In contrast, MGN claim that Mr Partington and the other executives simply dismissed Mr Brown’s allegations as untrue, an assertion that he denies.

However, the claimants have also made a more serious allegation.

They claim that the note showed that Mr Partington was already aware of phone-hacking and that he has also told his then boss Paul Vickers, who was then on the Board of Trinity Mirror, as revealed in Part 2 of this series. 


In addition, it is alleged that Chief Executive Sly Bailey was also aware.

The wider allegation is that this shows a pattern of wrongdoing in which knowledge of crimes spread up the chain from reporter to lawyers to board level.

But instead of launching an internal investigation – or informing the police – it is alleged that some of the company’s senior officers agreed to pay Mr. Brown to keep quiet.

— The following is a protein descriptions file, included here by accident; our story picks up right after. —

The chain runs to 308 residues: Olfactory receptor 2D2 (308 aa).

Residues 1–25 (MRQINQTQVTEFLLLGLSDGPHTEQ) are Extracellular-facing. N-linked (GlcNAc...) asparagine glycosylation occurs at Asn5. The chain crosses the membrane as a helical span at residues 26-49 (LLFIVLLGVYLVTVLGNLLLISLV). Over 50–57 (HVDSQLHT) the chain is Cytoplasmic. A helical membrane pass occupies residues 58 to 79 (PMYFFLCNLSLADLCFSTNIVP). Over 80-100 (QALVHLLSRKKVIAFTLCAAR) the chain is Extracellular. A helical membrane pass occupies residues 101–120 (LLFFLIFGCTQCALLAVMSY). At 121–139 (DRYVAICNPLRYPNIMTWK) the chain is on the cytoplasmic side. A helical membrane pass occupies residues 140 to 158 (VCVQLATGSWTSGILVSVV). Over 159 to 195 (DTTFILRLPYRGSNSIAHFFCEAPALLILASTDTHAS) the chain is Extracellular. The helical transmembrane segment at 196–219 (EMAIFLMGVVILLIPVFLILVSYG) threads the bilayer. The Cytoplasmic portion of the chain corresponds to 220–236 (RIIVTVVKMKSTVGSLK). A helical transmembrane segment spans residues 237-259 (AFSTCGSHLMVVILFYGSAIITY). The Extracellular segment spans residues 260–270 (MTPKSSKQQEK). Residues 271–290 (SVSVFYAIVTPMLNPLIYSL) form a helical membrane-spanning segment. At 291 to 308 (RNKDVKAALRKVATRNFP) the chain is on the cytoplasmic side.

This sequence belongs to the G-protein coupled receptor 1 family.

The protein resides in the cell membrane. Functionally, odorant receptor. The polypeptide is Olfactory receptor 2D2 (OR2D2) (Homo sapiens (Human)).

Mirror Group claim that whatever Partington wrote in the margin of Brown’s witness statement was privileged legal advice, and could not be relied upon by the Claimants in the case.

The judge upheld this part of the Mirror Group’s application.

Byline Investigates has offered the right-to-reply to Reach, Mr. Partington, Mr. Vickers and Ms. Bailey, however to date comments have not been received.

END OF PART FOUR

More follows in the fifth installment of this series.

#Phone Hacking, #Marcus Partington, #Paul Vickers, #Sly Bailey, #Mirror Group Newspapers, #Reach, #Cover-up, #High Court, #David Brown, #Sunday People